Shelton firefighters welcome one of their own back from Afghanistan

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Shelton firefighters greet former Echo Hose firefighter Pete Nichio, who just spent 10 months serving in Afghanistan with the National Guard.

 

Pete Nichio got quite a homecoming on Thursday afternoon.

When returning home after a 10-month deployment with the Connecticut National Guard in Afghanistan, the Shelton resident was greeted on Bridgeport Avenue by a huge American flag hanging from a fire truck ladder and a few dozen firefighters and friends saluting him on the side of the road.

“Thank you for coming out,” Nichio said as hugs, handshakes and hellos soon were exchanged. “This is great,” he said with a smile.

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Shelton firefighters, including close friend Paul Wilson, far right (in white shirt), salute Pete Nichio upon his arrival.

Most of the people welcoming him were Shelton volunteer firefighters. Nichio is a former Echo House Hook & Ladder Co. volunteer firefighter who now works as a paid firefighter in Westport.

“Hello, my brothers and sisters,” said Nichio, 40, dressed in his military fatigues.

 

Organized by close friend

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Shelton firefighter Chris Jones embraces his former colleague, Pete Nichio.

The welcoming crew was organized by Shelton Fire Department Paul J. Wilson, who became close friends with Nichio when they served with Echo Hose together about a decade ago.

“Being Dallas Cowboy fans — we’re so few and far between around here — we stuck together,” Wilson said of the start of their bond.

They now play hockey together in a firefighter league and stay in close contact. Wilson is relieved to see his close friend return safely from the overseas war.

The group stood near Wells Hollow Farms and Creamery, whose owners had agreed to let them gather there and use part of the property as a base. There were fire vehicles and an ambulance as well as the fire truck with the big flag hanging over the street, at the Bridgeport Avenue intersection with Beard Sawmill Road and Mill Street.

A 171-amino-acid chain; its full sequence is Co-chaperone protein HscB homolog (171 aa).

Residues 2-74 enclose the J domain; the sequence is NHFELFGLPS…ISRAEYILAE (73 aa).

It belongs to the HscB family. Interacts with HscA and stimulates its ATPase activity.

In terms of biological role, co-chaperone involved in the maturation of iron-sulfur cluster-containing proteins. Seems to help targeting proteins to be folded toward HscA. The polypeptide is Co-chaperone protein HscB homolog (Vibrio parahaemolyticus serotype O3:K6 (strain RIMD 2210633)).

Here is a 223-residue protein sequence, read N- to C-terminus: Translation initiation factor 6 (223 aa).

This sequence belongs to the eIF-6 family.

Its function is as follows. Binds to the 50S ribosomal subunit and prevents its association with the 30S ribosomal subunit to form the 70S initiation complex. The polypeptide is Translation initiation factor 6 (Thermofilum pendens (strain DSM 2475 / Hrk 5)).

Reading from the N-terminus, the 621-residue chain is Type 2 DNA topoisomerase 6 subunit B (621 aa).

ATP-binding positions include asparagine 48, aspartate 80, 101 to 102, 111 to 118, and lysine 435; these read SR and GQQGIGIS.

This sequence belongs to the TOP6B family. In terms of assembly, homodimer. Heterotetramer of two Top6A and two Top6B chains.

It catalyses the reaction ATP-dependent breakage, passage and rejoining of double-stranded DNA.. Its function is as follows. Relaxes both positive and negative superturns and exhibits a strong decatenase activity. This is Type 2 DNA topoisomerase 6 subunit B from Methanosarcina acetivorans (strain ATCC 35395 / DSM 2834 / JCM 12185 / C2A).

A former Marine

Nichio is a staff sergeant in the Army National Guard. He previously served in the Marines, spending time in Somalia and Kuwait.

The 1991 St. Joseph High School graduate has a 7-year-old daughter. His parents, Peter and Karen Nichio, also live in Shelton.

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A large American flag hangs from a fire truck ladder over Bridgeport Avenue to welcome home Pete Nichio.

While in Afghanistan, his unit spent most of its time breaking down small military bases as part of the gradual U.S. withdraw from that country. They operated near Kandahar in southern Afghanistan.

Wilson had been in touch with Nichio’s parents during the day, who were bringing their son home from Bradley Airport, where Gov. Dannel P. Malloy had officially thanked a group of returning National Guard members that included Nichio for serving their country.

 

‘I had no idea’

The Shelton group was ready when the vehicle with Nichio inside turned onto Bridgeport Avenue from Old Stratford Road, lining up and saluting him as he arrived.

“I had no idea,” said a pleasantly surprised Nichio.

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Some of the well-wishers pose for a group photo with Army National Guard Staff Sgt. Pete Nichio of Shelton.

“Thank you so much,” he told the group. “I appreciate it so much. This is what it’s all about — on the fire side, on the military side, keeping safe.”

After spending about 15 minutes interacting with the group of mostly firefighters, Nichio continued on his way home, where another group of admirers — including many family members — was eagerly awaiting his arrival as well.

 

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Pete Nichio

Support from the public

Later, during an interview, Nichio said it’s heartening to experience how the public treats people serving in the armed services these days.

“You saw what happened in Vietnam,” he said. “It’s great to see how society as a whole now rallies around the troops. I think it’s mostly due to 9/11, the Pearl Harbor of our generation.”

Just before arriving back in Shelton, he and his parents had stopped for coffee. At the shop, Nichio noted, the two people in front of him in line — he was wearing his Army fatigues — paid for his beverages.

 

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Pete Nichio receives a hug after arriving safely back home in Shelton.

 

 

 

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